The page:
Thursday, January 19, 2006
The Return of the Abdrabbohs
Remember Fatina Abdrabboh? She was the young woman who wrote a rather silly column in the New York Times about how everybody was staring at her hijab one morning at the gym, but that her faith in America was restored when she dropped her keys on the treadmill and the gentleman behind her was kind enough to pick them up and hand them to her. Miracle of miracles, it was Albert Gore!
Well, the last name of Abdrabboh is back in the news today. Debbie Schlussel, writing in Front Page Mag discusses some of the plaintiffs
in the ACLU's lawsuit attempting to find out who was wiretapped by the NSA:I'm referring to ACLU lawyers Noel Saleh, Mohammed Abdrabboh, and Nabih Ayad, the ACLU Plaintiffs named in the yesterday's Complaint, attorney William Swor, a member National Association of Criminal Defense Lawyers, and Nazih Hassan -- all named in the lawsuit. They are exactly the kind of people whom the federal government should be watching, but probably isn't. One of these men admitted to funding Hezbollah, one was accused of tampering with a witness, and a third signed a document contradicting statements he made in the lawsuit. Not to mention, one of these men engaged in exactly the same "spying" (on me) that he now opposes when done by the NSA.Abdrabboh is heavily involved with the American-Arab Anti-Discrimination Committee, which openly praises Hezbollah -- the terrorist group that murdered over 300 U.S. Marines and civilians in Lebanon. In the West Bank, Abdrabboh made a career of legitimizing Palestinian terrorists in his work for Al-Haq, the Palestinian version of the ACLU (only worse, if that's possible). In work for the United Nations, he co-authored a report on the "Syrian Golan." (The Golan is in Israel.) Clearly, this man has a political agenda, not friendly to the United States or our key Mideast ally.
Spying? Taping phone calls? Abdrabboh doesn't have a problem with that either, when he's the one doing it. On September 7, 2004, the same day he filed his phony grievance against me, Abdrabboh had one of his friends, a man identifying himself as "Casey Khalil" call me and try to entrap me in a taped phone call. But it didn't work. The man, whose number came up as "Khalil Companies" on my caller ID, claimed he was a client of Abdrabboh for his mortgage company's problems with the State of Michigan and wanted information on him.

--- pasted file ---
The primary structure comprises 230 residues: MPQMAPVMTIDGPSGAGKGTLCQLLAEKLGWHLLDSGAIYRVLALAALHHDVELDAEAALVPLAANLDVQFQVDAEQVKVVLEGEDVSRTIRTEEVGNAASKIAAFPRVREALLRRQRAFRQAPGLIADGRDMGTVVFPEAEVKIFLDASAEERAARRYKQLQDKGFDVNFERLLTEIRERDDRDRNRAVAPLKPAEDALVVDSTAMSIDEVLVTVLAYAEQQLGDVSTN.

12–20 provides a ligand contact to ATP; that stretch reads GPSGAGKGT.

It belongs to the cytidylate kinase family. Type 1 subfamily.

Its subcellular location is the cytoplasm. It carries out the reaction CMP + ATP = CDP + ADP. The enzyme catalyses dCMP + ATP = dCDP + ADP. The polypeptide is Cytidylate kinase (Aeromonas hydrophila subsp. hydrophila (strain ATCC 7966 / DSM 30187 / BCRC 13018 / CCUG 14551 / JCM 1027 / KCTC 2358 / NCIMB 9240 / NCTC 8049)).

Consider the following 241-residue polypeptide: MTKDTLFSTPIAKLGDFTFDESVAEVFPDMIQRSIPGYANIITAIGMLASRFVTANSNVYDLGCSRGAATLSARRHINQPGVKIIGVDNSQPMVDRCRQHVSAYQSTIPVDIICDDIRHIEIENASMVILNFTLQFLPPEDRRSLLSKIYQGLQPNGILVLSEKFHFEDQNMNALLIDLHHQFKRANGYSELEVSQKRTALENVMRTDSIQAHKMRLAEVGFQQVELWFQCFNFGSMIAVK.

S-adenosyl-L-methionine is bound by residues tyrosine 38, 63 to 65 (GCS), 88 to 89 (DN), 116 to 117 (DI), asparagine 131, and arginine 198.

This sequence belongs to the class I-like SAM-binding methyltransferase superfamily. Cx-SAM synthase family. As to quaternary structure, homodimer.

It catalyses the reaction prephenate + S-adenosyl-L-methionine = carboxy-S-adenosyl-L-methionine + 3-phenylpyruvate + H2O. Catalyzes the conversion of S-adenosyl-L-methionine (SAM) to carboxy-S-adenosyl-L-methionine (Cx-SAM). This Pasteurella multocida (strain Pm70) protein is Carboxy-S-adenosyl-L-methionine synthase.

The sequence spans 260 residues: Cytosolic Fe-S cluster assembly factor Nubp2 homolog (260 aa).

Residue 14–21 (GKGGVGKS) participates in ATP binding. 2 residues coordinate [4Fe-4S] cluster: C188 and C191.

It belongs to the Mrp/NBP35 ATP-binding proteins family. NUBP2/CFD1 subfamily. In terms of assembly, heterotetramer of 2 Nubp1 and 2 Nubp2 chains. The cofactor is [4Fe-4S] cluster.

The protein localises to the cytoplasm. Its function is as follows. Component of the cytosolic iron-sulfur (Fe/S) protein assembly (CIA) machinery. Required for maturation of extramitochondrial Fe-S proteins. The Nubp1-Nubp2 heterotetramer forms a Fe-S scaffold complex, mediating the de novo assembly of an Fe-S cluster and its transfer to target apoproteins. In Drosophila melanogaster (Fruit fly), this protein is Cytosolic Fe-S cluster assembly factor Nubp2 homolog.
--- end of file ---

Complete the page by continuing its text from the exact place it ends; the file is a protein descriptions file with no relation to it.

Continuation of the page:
The ACLU lawsuit claims:
88. The Program has inhibited communications between Mr. Abdrabboh and his family and friends because he is less candid about his political views and avoids saying things that are critical of the U.S. government over the telephone or through email.
Puh-leeze. Abdrabboh is a vocal member of the Michigan Civil Rights Commission, appointed by Michigan's left-wing Democrat governor, Jennifer Granholm. There was a meeting of his commission since the NSA program was disclosed in The New York Times, and he is as vocal as ever. All of these attorneys had a press conference in Detroit, yesterday, upon the filing of the suit. Contrary to being silenced, they couldn't seem to shut up.
Okay, let's see if we can connect the dots. Bingo
.“My mom told me I have to stay indoors,” says daughter Fatina, who explains that her parents were afraid for her physical safety right after the attacks. “And I was like, ‘I have to go to class.’ She goes, ‘No, you’re not going to class. You’re staying inside.’”
That’s because the headstrong college junior refused to take off her traditional Muslim head covering.
“Taking off your scarf is not gonna do anything but satisfy ignorance,” says Fatina. “And it doesn’t help anybody. It just satisfies them.”
“You know, I have unwavering loyalty to my country,” says son Mohammed. “And it just kind of hurts that people who would never question it before Sept. 11 seem to have a different attitude now.”
A proud Arab-American and a lawyer, Mohammed is disturbed by the fact that more than 1,000 men — mostly Middle Eastern — have been detained by U.S. authorities. He has more than 20 new clients now who have all been “invited” in for questioning.
Hat Tip: Ankle-Biting Pundits
Okay, so Fatina and Mohammed are brother and sister.